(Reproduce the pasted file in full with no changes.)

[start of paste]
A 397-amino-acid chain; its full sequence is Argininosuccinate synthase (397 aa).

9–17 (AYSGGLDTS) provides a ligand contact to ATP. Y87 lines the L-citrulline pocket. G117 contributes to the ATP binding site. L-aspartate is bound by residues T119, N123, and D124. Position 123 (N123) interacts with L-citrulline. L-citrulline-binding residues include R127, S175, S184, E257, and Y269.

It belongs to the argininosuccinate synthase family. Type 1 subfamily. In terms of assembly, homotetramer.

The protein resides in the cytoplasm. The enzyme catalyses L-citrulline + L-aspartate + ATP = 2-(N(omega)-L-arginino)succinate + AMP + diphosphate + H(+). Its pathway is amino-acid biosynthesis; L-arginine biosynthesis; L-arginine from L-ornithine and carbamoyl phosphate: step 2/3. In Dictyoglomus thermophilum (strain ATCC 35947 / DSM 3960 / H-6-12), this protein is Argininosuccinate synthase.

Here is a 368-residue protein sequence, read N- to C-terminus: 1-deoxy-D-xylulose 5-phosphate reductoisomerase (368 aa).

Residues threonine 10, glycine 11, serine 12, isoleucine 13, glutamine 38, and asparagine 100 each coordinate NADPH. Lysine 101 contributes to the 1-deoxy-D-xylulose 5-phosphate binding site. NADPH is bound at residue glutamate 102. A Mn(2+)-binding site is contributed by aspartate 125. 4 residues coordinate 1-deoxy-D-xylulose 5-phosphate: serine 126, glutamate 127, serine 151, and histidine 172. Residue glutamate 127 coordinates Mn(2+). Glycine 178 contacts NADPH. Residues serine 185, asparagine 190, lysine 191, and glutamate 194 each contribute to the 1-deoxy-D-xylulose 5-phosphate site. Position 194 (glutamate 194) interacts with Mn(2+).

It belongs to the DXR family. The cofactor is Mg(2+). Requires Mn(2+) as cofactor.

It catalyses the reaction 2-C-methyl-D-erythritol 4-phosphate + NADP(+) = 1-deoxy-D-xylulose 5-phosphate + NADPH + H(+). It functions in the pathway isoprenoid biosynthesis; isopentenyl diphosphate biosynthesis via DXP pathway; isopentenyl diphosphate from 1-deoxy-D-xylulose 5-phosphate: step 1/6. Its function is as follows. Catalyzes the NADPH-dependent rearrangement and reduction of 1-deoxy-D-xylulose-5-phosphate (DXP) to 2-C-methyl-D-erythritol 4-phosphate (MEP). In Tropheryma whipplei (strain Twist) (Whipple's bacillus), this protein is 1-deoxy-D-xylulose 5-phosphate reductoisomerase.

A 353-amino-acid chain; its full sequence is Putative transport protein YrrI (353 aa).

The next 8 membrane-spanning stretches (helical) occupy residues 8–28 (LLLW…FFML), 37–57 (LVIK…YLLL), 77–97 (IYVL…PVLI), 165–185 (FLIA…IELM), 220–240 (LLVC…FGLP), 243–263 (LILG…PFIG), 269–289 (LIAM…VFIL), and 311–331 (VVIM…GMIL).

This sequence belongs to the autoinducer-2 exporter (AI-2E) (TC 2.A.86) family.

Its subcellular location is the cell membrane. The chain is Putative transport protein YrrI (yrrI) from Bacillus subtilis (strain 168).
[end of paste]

A 397-amino-acid chain; its full sequence is Argininosuccinate synthase (397 aa).

9–17 (AYSGGLDTS) provides a ligand contact to ATP. Y87 lines the L-citrulline pocket. G117 contributes to the ATP binding site. L-aspartate is bound by residues T119, N123, and D124. Position 123 (N123) interacts with L-citrulline. L-citrulline-binding residues include R127, S175, S184, E257, and Y269.

It belongs to the argininosuccinate synthase family. Type 1 subfamily. In terms of assembly, homotetramer.

The protein resides in the cytoplasm. The enzyme catalyses L-citrulline + L-aspartate + ATP = 2-(N(omega)-L-arginino)succinate + AMP + diphosphate + H(+). Its pathway is amino-acid biosynthesis; L-arginine biosynthesis; L-arginine from L-ornithine and carbamoyl phosphate: step 2/3. In Dictyoglomus thermophilum (strain ATCC 35947 / DSM 3960 / H-6-12), this protein is Argininosuccinate synthase.

Here is a 368-residue protein sequence, read N- to C-terminus: 1-deoxy-D-xylulose 5-phosphate reductoisomerase (368 aa).

Residues threonine 10, glycine 11, serine 12, isoleucine 13, glutamine 38, and asparagine 100 each coordinate NADPH. Lysine 101 contributes to the 1-deoxy-D-xylulose 5-phosphate binding site. NADPH is bound at residue glutamate 102. A Mn(2+)-binding site is contributed by aspartate 125. 4 residues coordinate 1-deoxy-D-xylulose 5-phosphate: serine 126, glutamate 127, serine 151, and histidine 172. Residue glutamate 127 coordinates Mn(2+). Glycine 178 contacts NADPH. Residues serine 185, asparagine 190, lysine 191, and glutamate 194 each contribute to the 1-deoxy-D-xylulose 5-phosphate site. Position 194 (glutamate 194) interacts with Mn(2+).

It belongs to the DXR family. The cofactor is Mg(2+). Requires Mn(2+) as cofactor.

It catalyses the reaction 2-C-methyl-D-erythritol 4-phosphate + NADP(+) = 1-deoxy-D-xylulose 5-phosphate + NADPH + H(+). It functions in the pathway isoprenoid biosynthesis; isopentenyl diphosphate biosynthesis via DXP pathway; isopentenyl diphosphate from 1-deoxy-D-xylulose 5-phosphate: step 1/6. Its function is as follows. Catalyzes the NADPH-dependent rearrangement and reduction of 1-deoxy-D-xylulose-5-phosphate (DXP) to 2-C-methyl-D-erythritol 4-phosphate (MEP). In Tropheryma whipplei (strain Twist) (Whipple's bacillus), this protein is 1-deoxy-D-xylulose 5-phosphate reductoisomerase.

A 353-amino-acid chain; its full sequence is Putative transport protein YrrI (353 aa).

The next 8 membrane-spanning stretches (helical) occupy residues 8–28 (LLLW…FFML), 37–57 (LVIK…YLLL), 77–97 (IYVL…PVLI), 165–185 (FLIA…IELM), 220–240 (LLVC…FGLP), 243–263 (LILG…PFIG), 269–289 (LIAM…VFIL), and 311–331 (VVIM…GMIL).

This sequence belongs to the autoinducer-2 exporter (AI-2E) (TC 2.A.86) family.

Its subcellular location is the cell membrane. The chain is Putative transport protein YrrI (yrrI) from Bacillus subtilis (strain 168).